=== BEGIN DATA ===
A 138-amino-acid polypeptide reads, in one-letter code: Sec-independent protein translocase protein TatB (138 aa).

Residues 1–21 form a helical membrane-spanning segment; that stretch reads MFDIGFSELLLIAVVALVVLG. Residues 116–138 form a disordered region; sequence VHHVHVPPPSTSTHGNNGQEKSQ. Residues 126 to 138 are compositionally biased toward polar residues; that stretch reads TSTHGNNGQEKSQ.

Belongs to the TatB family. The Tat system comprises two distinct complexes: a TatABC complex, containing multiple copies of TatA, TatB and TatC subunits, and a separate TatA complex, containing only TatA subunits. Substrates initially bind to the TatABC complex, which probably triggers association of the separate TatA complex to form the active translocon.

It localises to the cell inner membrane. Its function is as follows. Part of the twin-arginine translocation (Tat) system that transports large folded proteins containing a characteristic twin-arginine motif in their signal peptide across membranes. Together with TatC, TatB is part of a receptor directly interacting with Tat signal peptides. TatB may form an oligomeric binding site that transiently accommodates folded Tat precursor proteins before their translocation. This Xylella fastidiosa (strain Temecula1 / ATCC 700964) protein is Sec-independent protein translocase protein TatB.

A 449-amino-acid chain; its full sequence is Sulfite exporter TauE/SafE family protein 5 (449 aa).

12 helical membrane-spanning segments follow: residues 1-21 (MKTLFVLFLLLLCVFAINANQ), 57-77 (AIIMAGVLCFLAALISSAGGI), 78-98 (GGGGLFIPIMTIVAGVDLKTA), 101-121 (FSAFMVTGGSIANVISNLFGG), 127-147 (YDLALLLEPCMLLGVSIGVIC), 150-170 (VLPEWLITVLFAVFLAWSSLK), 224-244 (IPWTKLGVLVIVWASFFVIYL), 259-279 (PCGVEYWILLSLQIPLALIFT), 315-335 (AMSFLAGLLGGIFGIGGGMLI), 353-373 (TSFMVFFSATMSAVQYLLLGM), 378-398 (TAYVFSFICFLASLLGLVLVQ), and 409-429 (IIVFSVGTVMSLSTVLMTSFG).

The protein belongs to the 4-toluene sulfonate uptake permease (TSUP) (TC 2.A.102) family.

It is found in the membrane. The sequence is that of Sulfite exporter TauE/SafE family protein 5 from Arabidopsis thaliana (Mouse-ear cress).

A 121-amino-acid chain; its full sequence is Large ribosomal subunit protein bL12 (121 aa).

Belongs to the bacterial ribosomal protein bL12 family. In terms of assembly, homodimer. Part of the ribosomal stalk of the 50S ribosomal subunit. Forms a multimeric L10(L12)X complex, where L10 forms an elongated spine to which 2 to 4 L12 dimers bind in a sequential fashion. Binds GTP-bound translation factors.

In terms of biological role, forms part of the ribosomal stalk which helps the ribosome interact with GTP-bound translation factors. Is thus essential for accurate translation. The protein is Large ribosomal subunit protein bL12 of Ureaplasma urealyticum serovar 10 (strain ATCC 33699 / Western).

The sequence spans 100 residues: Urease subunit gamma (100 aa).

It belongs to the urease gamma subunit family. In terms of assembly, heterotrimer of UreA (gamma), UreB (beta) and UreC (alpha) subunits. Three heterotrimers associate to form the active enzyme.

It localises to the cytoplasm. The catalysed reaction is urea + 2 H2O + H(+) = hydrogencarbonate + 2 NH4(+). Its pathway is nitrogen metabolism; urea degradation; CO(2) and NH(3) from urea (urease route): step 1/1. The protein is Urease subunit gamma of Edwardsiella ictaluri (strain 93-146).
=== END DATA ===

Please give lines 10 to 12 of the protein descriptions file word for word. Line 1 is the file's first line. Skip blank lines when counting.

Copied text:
Belongs to the bacterial ribosomal protein bL12 family. In terms of assembly, homodimer. Part of the ribosomal stalk of the 50S ribosomal subunit. Forms a multimeric L10(L12)X complex, where L10 forms an elongated spine to which 2 to 4 L12 dimers bind in a sequential fashion. Binds GTP-bound translation factors.

In terms of biological role, forms part of the ribosomal stalk which helps the ribosome interact with GTP-bound translation factors. Is thus essential for accurate translation. The protein is Large ribosomal subunit protein bL12 of Ureaplasma urealyticum serovar 10 (strain ATCC 33699 / Western).

The sequence spans 100 residues: Urease subunit gamma (100 aa).